Tag Archives: mechanical engineering

INTRODUCING THE CLASS OF 2020 UNIVERSITY SCHOLARS

Today’s Honors Welcome recognized twelve new students joining the University Scholars program. University Scholars is a personal and professional development program for high-achieving students who serve as ambassadors for the University Honors program. Each spring, ten to twelve freshmen are selected for the Scholars program through an intensive application and interview process. The program seeks students who are intellectually curious and who demonstrate critical thinking, self-awareness, poise, and maturity. Scholars are able to engage in rigorous conversation and to defend their ideas. They’re also highly accomplished and motivated students who love learning for the sake of learning.

University Scholars Class of 2020: (left to right) Immanuel Ponminissery, Hannah Lehman, Loan Do, Seth Reine, Sydney Tejml, Caleb Allison, Tessa Williams, Alex Sharma, Sarah Swift, Jon Williamson, Katherine Miller

These new Scholars will join their twenty upperclassman peers in the Exploration Series, seminar courses offered to Scholars each semester. Previous Exploration Series have delved into transportation, education, television, comedy, and animal conservation; this coming fall will feature seminars on Aggie History and Food and the Sacred. Sophomores new to the program participate in a personal statement writing seminar, “Futuring Yourself,” together.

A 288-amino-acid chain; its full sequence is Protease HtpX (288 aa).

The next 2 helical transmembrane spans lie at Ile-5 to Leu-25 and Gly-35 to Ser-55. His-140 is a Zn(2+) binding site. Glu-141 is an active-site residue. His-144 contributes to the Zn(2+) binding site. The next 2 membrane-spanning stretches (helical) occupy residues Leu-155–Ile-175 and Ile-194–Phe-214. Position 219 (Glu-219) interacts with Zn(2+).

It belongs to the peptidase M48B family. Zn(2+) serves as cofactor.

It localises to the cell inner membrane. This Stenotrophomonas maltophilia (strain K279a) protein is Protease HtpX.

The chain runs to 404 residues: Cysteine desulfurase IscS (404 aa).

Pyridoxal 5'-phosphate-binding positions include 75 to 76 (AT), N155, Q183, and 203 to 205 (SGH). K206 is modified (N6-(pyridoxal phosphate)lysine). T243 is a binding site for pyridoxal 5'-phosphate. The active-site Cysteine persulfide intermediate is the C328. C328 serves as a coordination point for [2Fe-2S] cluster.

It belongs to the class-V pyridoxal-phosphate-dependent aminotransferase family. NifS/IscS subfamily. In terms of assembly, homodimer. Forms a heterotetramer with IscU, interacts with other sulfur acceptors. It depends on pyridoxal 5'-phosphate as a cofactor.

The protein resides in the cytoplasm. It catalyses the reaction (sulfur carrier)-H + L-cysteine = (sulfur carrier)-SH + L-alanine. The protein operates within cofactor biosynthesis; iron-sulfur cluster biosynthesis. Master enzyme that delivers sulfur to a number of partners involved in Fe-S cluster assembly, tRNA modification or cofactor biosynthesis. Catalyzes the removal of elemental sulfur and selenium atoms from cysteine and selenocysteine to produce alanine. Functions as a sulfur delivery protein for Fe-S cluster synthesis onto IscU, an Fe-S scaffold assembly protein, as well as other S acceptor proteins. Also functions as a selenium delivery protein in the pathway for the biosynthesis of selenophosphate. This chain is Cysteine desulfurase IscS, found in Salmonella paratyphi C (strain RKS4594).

Throughout the program, University Scholars seek intellectual challenge and share their unique perspectives from an array of academic and cultural backgrounds. We are excited for twelve new University Scholars to grow in this program during the next three years and look forward to seeing their future accomplishments both at Texas A&M and in the world!

Caleb Allison ’20, University Scholar

Caleb Allison

Caleb Allison is a sophomore business major from Argyle, TX. Allison is an outdoorsman and adventurer, and he loves anything to do with mountains, snow, and conservation. He was a member of MSC ALOT as a freshman and will be on staff as a Group Leader for his sophomore year. He is also a member of the University Disciplinary Appeals Panel and Discovery Church. Allison went abroad to Italy the summer before his freshman year as part of the Champe Fitzhugh Honors Freshman International Leadership seminar.

Loan Do ’20, University Scholar

Loan Do

Loan Do is an allied health major from Houston, TX, who plans to go to Nursing School. Do is interested in studying either neonatal medicine or oncology for her specialization someday. She is a member of the Regents’ Scholars Orientation Planning Board and Texas A&M University’s Texas Emergency Care Team (TAMECT).